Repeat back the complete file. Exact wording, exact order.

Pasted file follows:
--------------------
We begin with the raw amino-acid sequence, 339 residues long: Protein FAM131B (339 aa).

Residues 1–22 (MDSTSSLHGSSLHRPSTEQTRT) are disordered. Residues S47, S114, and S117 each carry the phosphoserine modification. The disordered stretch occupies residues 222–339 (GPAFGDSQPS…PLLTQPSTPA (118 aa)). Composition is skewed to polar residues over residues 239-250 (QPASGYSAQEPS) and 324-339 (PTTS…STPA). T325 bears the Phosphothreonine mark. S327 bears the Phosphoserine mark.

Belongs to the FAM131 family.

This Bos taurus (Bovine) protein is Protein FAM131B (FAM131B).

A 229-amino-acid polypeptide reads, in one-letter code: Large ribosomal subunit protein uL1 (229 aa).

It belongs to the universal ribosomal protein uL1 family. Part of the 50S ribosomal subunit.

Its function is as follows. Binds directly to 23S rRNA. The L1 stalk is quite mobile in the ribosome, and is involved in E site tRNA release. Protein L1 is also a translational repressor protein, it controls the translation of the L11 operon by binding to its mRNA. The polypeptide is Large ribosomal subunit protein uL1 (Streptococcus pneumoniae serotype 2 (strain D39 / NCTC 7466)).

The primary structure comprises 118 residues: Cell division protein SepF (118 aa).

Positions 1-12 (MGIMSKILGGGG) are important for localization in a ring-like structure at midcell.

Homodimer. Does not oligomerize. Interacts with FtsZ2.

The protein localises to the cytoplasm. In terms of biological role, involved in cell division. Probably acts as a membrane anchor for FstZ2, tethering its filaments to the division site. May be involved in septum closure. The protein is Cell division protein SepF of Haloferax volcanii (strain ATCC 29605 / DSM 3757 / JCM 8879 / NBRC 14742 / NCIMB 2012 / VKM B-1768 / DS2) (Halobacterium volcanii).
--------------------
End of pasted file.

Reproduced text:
We begin with the raw amino-acid sequence, 339 residues long: Protein FAM131B (339 aa).

Residues 1–22 (MDSTSSLHGSSLHRPSTEQTRT) are disordered. Residues S47, S114, and S117 each carry the phosphoserine modification. The disordered stretch occupies residues 222–339 (GPAFGDSQPS…PLLTQPSTPA (118 aa)). Composition is skewed to polar residues over residues 239-250 (QPASGYSAQEPS) and 324-339 (PTTS…STPA). T325 bears the Phosphothreonine mark. S327 bears the Phosphoserine mark.

Belongs to the FAM131 family.

This Bos taurus (Bovine) protein is Protein FAM131B (FAM131B).

A 229-amino-acid polypeptide reads, in one-letter code: Large ribosomal subunit protein uL1 (229 aa).

It belongs to the universal ribosomal protein uL1 family. Part of the 50S ribosomal subunit.

Its function is as follows. Binds directly to 23S rRNA. The L1 stalk is quite mobile in the ribosome, and is involved in E site tRNA release. Protein L1 is also a translational repressor protein, it controls the translation of the L11 operon by binding to its mRNA. The polypeptide is Large ribosomal subunit protein uL1 (Streptococcus pneumoniae serotype 2 (strain D39 / NCTC 7466)).

The primary structure comprises 118 residues: Cell division protein SepF (118 aa).

Positions 1-12 (MGIMSKILGGGG) are important for localization in a ring-like structure at midcell.

Homodimer. Does not oligomerize. Interacts with FtsZ2.

The protein localises to the cytoplasm. In terms of biological role, involved in cell division. Probably acts as a membrane anchor for FstZ2, tethering its filaments to the division site. May be involved in septum closure. The protein is Cell division protein SepF of Haloferax volcanii (strain ATCC 29605 / DSM 3757 / JCM 8879 / NBRC 14742 / NCIMB 2012 / VKM B-1768 / DS2) (Halobacterium volcanii).